Sunday, November 15, 2009


There is an issue that I find common among people that happen to have a mental illness. It’s avoidance which takes many forms. However, what I am going to talk about is social avoidance. When I was first diagnosed, I was still living on campus and I was staying at the recovery house, after being discharge from the hospital. My friends from college wanted to see me, but I was avoiding seeing them. It happened that one day my best friend at college had her mother visiting her and she brought my best friend and her roommate, my other friend. Now her mother said that they were family. I was a little shaken when I found it was friends and not family. However, after our visit I felt better. Then when I came home to live with my parents and finish college in Chicago, I only had one friend to go out and do stuff with. My therapist at the time had a hard time convincing me to hang out with her. Every session it was like pulling teeth for him to get me to promise I would go out and do stuff or just even call her.

Gradually, I got more social. However, in 2006, I was hospitalized for the second time. (I am truly blessed that in the ten years I have had this illness, I was only hospitalized twice.) Anyway, I was inpatient a week and half before my graduation ceremony from college. I had already finished all my work and was accepted to get a degree. However, I came up with a million and one excuses not to go to my graduation ceremony. I had a therapist assigned to me in the hospital and the day before I was discharged he said to me, “If you are not well enough to go to your ceremony, then you aren’t well enough to get out of the hospital.” So you know what? I went and so far my college graduation was the best day of my life. I know there will be other best days like when I find the love of my life and make a commitment and if I every welcome a child into the world. However, for now that college graduation ceremony meant the most for me.

Now I can’t believe how social I am. The reason for writing this blog is because I just got home from one of my good friend’s house. I feel so comfortable with her, even though she doesn’t have a mental illness. I think that’s a part of avoidance too that when I first started feeling happy and well, I only wanted to hang around with people with the illness. It was like a safety net. Now in my life I have four very good friends. Two are mentally ill and it is o.k. to hang around with mentally ill people. However, I have two friends without the illness. I feel at ease around them and my avoidance is starting to go away. I think there is hope. St. Therese says, “It’s love, not time, that heals all wounds.” I think the kindness and compassion these people show me brings me a long way! And for the first time in a long time, I feel alive and free. It’s like I want to be out in the world and understand other people! I thank God and my friends that are healthy and good friends.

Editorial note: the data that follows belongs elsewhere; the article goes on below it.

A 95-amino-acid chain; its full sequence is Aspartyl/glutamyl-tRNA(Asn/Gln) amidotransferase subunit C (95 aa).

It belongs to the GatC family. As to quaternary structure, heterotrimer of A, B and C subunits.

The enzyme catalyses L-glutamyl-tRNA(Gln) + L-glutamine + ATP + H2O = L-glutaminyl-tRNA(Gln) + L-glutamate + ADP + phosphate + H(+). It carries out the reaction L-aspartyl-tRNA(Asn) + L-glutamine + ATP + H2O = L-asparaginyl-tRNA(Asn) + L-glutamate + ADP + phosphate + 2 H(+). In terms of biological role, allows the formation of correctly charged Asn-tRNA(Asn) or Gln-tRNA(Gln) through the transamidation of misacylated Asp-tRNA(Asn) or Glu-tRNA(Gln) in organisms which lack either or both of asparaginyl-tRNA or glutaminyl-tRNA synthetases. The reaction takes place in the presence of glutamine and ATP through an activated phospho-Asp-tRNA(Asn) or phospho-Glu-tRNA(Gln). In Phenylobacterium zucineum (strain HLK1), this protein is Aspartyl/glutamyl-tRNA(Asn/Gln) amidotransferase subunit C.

1. Dear one this is an encouraging post. So glad that you have a friend that you really feel comfortable with and can trust! Praise God! Thank you for sharing such a powerful post. Blessings....

  2. Blessing to you, real. Friends are very important. I was thinking when I was watching the Soloist with my friend that she was similar to the reporter. I suggest seeing the movie to know what I am talking about. Thank you for visiting my site regularly.

    Karxpelax, thanks for visiting my site and taking the time to make a comment, but I don't know what it means.

    Thanks to you both.

  3. I'm like you, Amanda, I am becoming more social and trying not to avoid interaction with others. I have friends with mental illness in their lives, as well as some lucky enough to be healthy, and it's good to have that balance.

  4. It is good to have the balance. Isn't it Lil. Avoidvance can be a hard thing to try to stop. There are days I just don't want to get out of bed! Somehow, though, I find the strength, get on with my life. Yes, there is life after a diganoses. It's taken me a long time to realize that.